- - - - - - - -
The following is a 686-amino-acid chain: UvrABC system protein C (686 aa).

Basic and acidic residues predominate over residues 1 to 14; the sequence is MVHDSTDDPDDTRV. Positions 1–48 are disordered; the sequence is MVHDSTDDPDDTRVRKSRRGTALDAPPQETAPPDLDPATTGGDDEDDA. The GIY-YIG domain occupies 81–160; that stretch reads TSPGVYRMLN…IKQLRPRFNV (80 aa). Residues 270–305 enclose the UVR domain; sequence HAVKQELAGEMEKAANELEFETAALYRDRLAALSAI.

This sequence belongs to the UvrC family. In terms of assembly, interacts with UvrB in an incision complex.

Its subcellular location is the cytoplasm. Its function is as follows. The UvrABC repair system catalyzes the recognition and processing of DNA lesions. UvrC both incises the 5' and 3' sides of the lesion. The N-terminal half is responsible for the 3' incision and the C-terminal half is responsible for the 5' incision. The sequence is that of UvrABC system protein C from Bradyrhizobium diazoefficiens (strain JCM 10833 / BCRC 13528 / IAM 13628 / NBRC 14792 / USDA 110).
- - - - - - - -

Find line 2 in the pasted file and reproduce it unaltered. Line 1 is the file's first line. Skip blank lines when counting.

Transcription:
Basic and acidic residues predominate over residues 1 to 14; the sequence is MVHDSTDDPDDTRV. Positions 1–48 are disordered; the sequence is MVHDSTDDPDDTRVRKSRRGTALDAPPQETAPPDLDPATTGGDDEDDA. The GIY-YIG domain occupies 81–160; that stretch reads TSPGVYRMLN…IKQLRPRFNV (80 aa). Residues 270–305 enclose the UVR domain; sequence HAVKQELAGEMEKAANELEFETAALYRDRLAALSAI.